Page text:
Aug. 10, 2009 – Long-standing ban could fall

By Jeff Hemmel
Contributing writer
A long-standing ban on PWC in South Florida may finally be overturned thanks to the efforts of Sen. Mel Martinez.
On July 8, Martinez successfully pushed forward an effort that would once again allow PWC to navigate the waters between Biscayne Bay National Park and the Florida Keys on the Atlantic Intracoastal Waterway. Previously, the ban forced PWC riders attempting to make the journey to venture out into the Atlantic Ocean, a stipulation that was placed on no other motorized vessel.
According to Martinez, a member of the Senate Commerce, Science and Transportation Committee, the effort is a matter of personal safety. “Boats, ships and tugs are allowed to use the Intracoastal, but since 2000, thousands of people using personal watercraft have been forced to go several miles out into the open ocean,” argued the Senator. “This effort brings some common sense to the rules and safety to numerous recreational boaters.”

Equal Rights To All Boaters
PWC advocates applauded the news, which would give operators equal access rights to the Intracoastal, a federally maintained and dredged waterway. Previously, PWC were allowed access to the Florida Keys Marine Sanctuary and John Pennekamp State Park, but were excluded from the stretch of the Intracoastal that lay in between, a decision that area dealers and enthusiasts have fought for years. The state’s own Florida Fish & Wildlife Conservation Commission had even deemed the restriction a boating safety risk.
“The current ban on personal watercraft from utilizing the Intracoastal Waterway as it passes through Biscayne Bay National Park is not only absurd, it’s dangerous,” agreed longtime PWC advocate David Bamdas, one of the owners of South Florida megastore Riva Motorsports. “The ban forces PWC to travel in open ocean waters in order to make passage between Miami and the Florida Keys. All other vessels — regardless of size or use — are allowed use of the Intracoastal Waterway. Today’s PWC are quieter and cleaner than most of the vessels that use this area and have considerably less environmental impact.”
It bears repeating that previous studies have all verified Bamdas’ claim. Since 2000, 15 individual national parks have conducted similar environmental studies focused on the impact of PWC. In each and every case, the conclusion was that PWC use did not cause any unique problems or excessive impact within the parks.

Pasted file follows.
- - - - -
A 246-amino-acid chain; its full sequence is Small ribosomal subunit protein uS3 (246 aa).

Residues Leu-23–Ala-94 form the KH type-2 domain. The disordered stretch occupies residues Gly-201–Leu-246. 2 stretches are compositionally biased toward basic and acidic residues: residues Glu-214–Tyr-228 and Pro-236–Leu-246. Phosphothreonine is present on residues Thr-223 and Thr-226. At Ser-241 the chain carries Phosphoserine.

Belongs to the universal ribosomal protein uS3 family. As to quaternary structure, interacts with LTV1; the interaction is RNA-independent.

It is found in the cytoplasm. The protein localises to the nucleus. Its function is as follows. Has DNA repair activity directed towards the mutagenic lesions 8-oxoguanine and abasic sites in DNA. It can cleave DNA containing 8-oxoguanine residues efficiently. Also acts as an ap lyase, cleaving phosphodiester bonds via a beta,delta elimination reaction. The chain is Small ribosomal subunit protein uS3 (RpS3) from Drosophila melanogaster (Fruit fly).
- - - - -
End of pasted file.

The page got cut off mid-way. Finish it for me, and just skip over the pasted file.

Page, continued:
To allay any lingering concerns, Martinez’s measure would create a review panel to assess any potential environmental impacts, or impact disproportionate to other types of vessels. It also requires the Coast Guard to complete an environmental assessment within 150 days to ensure that PWC do not, in fact, have any “disparate impact” on the environment compared to the other vessels that routinely use the waterway.

Impact On Safety, Local Economy
Sen. Martinez managed to include the PWC provision as part of the Coast Guard Reauthorization Act (S.1194), a bill that will reauthorize the activities, missions and authorities of the U.S. Coast Guard for the fiscal years 2010 and 2011. Florida Sen. Bill Nelson also was singled out for his support of the effort.
“I am impressed that our Sen. Mel Martinez has publicly recognized the safety issues created by this ban and is trying to initiate a change,” said Bamdas, whose family has long campaigned against the ban. “Hopefully with his support, this unjust ban will be lifted and allow our customers to operate safely through this area.
“Another important aspect of Sen. Martinez’s actions would be a great boost to the economy if this ban was lifted. PWC dealerships and supporting industries will certainly benefit from the increased business.”
While he’s quick to give credit to Martinez, Bamdas himself, along with father Steve, and the entire Bamdas family, certainly hold claim to some of the success. Steve Bamdas has fought to maintain PWC access in the area for years, and is responsible for exposing many government officials to the realities of personal watercraft firsthand. That legislative mantle is now being passed to son Dave.
“Obviously we’re very pleased with the way it’s come around,” Dave said of the current situation in Florida, “but it still has a lot farther to go. There’s definitely still discrimination out there.
“We’ve got to keep fighting our battles to protect our rights and expand the use of PWC. All we ask for is to be treated like any other boat, and that’s still not the case in some areas.”
The bill next faces votes by both the Senate and House, before reaching the president.

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